Finastra Debuts Compliance-as-a-Service to Combat Fraud


Financial software firm Finastra has debuted a “Compliance-as-a-Service” solution for banks.

The new tool, announced by the British company Thursday (Sept. 14) and available on Microsoft Azure, includes real-time anti-money laundering transaction screening from Fincom and ThetaRay’s artificial intelligence (AI)-powered transaction monitoring.

According to a news release, the solution lets banks in Europe and the U.S. streamline and automate compliance processes and deliver instant payments.

“Finastra Compliance-as-a-Service helps banks take advantage of, and comply with, a range of instant payment infrastructures, including the FedNow® Service in the U.S. and TIPS in Europe, while mitigating the increased risks of financial crime,” the release said.

“With real-time compliance screening by Fincom and real-time AI-powered transaction monitoring from ThetaRay, the service will allow financial institutions to accelerate business growth, increase risk coverage and reduce operational costs,” the company added.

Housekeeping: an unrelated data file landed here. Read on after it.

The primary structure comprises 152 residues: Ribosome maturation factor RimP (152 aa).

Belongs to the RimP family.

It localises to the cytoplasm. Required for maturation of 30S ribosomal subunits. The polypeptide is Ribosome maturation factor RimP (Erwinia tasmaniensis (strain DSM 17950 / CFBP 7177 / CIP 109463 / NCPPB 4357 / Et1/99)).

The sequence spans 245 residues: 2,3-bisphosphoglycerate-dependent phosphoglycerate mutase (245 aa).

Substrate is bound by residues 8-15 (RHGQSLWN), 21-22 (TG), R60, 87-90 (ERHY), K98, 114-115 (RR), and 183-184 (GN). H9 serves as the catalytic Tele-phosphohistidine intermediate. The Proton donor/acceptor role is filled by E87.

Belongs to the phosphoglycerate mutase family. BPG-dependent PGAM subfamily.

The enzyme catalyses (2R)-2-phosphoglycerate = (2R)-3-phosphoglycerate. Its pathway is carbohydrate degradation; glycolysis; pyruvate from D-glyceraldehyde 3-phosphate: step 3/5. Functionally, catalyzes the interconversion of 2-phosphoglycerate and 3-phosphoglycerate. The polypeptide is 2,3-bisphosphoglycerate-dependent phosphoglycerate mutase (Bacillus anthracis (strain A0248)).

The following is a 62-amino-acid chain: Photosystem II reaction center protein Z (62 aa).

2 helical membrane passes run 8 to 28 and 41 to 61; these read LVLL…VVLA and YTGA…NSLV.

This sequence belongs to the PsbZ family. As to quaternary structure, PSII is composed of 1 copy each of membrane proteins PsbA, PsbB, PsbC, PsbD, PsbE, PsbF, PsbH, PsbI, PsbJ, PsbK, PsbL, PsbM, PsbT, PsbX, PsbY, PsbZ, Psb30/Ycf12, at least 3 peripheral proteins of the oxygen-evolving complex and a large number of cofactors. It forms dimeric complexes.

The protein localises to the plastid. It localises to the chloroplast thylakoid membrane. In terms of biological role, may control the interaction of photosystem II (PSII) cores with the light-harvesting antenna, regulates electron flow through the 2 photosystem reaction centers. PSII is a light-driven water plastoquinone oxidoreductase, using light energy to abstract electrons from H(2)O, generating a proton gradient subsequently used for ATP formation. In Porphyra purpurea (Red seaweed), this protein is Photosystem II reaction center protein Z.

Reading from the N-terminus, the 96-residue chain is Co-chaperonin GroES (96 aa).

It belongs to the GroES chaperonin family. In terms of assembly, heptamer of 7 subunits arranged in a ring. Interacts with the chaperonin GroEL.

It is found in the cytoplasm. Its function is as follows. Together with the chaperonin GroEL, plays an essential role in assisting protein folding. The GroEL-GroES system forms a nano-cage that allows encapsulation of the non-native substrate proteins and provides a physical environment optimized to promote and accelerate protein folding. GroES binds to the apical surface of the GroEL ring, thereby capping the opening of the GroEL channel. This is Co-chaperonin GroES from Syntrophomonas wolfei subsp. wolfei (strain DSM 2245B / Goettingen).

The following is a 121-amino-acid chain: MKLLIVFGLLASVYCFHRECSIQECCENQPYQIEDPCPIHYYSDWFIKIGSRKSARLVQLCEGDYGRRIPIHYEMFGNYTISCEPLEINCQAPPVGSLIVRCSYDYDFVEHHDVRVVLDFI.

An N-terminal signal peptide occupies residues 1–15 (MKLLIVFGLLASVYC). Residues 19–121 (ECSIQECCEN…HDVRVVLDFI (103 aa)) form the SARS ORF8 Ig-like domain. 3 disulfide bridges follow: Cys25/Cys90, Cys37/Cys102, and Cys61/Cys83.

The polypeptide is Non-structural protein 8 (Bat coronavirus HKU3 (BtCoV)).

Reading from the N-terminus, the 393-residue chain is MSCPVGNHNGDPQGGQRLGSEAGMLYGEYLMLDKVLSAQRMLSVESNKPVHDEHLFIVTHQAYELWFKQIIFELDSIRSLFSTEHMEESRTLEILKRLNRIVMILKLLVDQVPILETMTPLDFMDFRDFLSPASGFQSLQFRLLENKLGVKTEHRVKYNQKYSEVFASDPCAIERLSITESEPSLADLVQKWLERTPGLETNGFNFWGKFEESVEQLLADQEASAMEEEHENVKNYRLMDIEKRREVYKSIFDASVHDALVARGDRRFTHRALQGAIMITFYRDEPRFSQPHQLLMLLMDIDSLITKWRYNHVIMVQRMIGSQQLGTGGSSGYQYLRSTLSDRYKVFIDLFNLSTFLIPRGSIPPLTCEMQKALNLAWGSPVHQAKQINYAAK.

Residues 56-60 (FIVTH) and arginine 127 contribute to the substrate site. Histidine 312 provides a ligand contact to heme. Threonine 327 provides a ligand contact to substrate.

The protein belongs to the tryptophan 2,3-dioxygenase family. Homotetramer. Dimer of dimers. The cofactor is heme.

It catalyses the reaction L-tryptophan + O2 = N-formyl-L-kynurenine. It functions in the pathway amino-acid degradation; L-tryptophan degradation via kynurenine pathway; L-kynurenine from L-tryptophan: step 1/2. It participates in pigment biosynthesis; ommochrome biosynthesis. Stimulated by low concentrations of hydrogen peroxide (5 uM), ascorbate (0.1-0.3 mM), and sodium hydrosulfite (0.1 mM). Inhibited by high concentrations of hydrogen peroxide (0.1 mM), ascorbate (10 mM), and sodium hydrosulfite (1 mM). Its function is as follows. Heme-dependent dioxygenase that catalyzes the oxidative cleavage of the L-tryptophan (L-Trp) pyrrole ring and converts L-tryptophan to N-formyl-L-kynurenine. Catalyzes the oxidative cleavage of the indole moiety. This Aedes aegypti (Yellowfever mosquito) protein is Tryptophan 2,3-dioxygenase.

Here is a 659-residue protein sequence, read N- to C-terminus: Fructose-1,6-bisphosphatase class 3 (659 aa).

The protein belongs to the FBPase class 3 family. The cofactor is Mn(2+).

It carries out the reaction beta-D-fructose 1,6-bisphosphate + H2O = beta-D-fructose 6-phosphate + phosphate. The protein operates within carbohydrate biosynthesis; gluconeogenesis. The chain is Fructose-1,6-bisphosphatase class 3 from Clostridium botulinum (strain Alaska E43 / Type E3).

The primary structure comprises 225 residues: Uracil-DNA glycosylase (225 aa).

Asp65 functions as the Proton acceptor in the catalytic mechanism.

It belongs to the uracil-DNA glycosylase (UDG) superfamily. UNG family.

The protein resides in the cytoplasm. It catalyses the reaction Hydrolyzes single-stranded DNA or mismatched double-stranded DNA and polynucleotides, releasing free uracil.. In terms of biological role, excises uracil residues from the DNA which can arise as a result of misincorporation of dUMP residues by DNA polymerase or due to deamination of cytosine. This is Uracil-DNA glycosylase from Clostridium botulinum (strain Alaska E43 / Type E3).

The launch comes as both financial institutions and fraudsters are increasing their use of AI tools.

“The application of technology isn’t just reserved for the good guys … and bad actors are accelerating what I would call an arms race, using all of those technologies,” Tobias Schweiger, CEO and co-founder of Hawk AI, told PYMNTS CEO Karen Webster on Thursday.

“As a financial institution, one has to be aware of that accelerated trend and make sure your organization has enough technology on the good side of the equation to fight back.” 

Newly published PYMNTS Intelligence shows that more than 40% of U.S. banks experienced an increase in fraud year over year, nearly double what they reported in 2022. 

This spike in the number of fraudulent transactions represents a higher value of fraudulent losses and spotlights the fact that bad actors are getting better at bypassing legacy defenses. These include the simple, decades-old systems based on simple rules engines that Schweiger said no longer provide enough protection. 

“Upgrading solutions and systems to also include machine learning (ML) and AI is really the only way [forward],” he explained.

And as scammers become more clever, fraud programs need to become more precise in detecting relevant or suspicious behavior, Schweiger added.

“I don’t think there is any winner at the end,” he said. “Firms just need to be as quick as the criminals … the solution is to continuously learn by returning models, backtesting on things that happened in the past, and calibrating defenses to protect and avoid organization-specific problem behaviors more precisely.”